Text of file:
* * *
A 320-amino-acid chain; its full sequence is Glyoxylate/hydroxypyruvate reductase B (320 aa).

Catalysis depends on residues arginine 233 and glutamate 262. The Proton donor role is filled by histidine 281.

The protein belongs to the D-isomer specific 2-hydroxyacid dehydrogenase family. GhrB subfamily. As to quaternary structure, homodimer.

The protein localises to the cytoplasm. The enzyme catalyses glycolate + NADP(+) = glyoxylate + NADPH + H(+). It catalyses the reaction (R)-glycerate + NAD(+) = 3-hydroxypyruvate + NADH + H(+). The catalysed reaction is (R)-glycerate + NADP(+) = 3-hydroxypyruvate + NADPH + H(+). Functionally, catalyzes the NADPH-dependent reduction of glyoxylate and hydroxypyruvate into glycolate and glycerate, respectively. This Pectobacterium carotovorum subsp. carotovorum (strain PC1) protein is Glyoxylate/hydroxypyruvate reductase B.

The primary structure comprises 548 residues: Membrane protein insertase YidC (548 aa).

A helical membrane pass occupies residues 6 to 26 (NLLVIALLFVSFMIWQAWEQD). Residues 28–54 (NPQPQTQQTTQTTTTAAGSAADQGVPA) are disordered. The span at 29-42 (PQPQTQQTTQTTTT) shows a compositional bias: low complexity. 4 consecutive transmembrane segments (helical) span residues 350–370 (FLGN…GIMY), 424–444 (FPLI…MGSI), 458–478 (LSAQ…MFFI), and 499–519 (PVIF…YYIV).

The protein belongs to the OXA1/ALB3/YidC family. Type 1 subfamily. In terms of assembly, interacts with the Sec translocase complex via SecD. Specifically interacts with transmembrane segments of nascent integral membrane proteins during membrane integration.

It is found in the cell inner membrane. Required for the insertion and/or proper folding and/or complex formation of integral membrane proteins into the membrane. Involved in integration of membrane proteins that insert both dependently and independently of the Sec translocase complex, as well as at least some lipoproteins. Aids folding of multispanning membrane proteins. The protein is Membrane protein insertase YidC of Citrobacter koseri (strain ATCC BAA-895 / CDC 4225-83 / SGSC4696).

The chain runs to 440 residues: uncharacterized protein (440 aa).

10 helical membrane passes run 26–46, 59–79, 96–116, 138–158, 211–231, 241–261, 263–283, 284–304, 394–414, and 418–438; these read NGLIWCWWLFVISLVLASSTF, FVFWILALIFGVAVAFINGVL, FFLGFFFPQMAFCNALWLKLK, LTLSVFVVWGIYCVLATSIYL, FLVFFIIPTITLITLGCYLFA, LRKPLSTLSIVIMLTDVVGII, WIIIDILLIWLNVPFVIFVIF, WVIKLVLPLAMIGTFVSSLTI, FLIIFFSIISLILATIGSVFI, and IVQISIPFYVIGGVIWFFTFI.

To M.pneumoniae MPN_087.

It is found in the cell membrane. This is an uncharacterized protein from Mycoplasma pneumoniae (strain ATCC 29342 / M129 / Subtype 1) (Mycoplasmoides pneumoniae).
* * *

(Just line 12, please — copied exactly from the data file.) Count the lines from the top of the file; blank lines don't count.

It is found in the cell membrane. This is an uncharacterized protein from Mycoplasma pneumoniae (strain ATCC 29342 / M129 / Subtype 1) (Mycoplasmoides pneumoniae).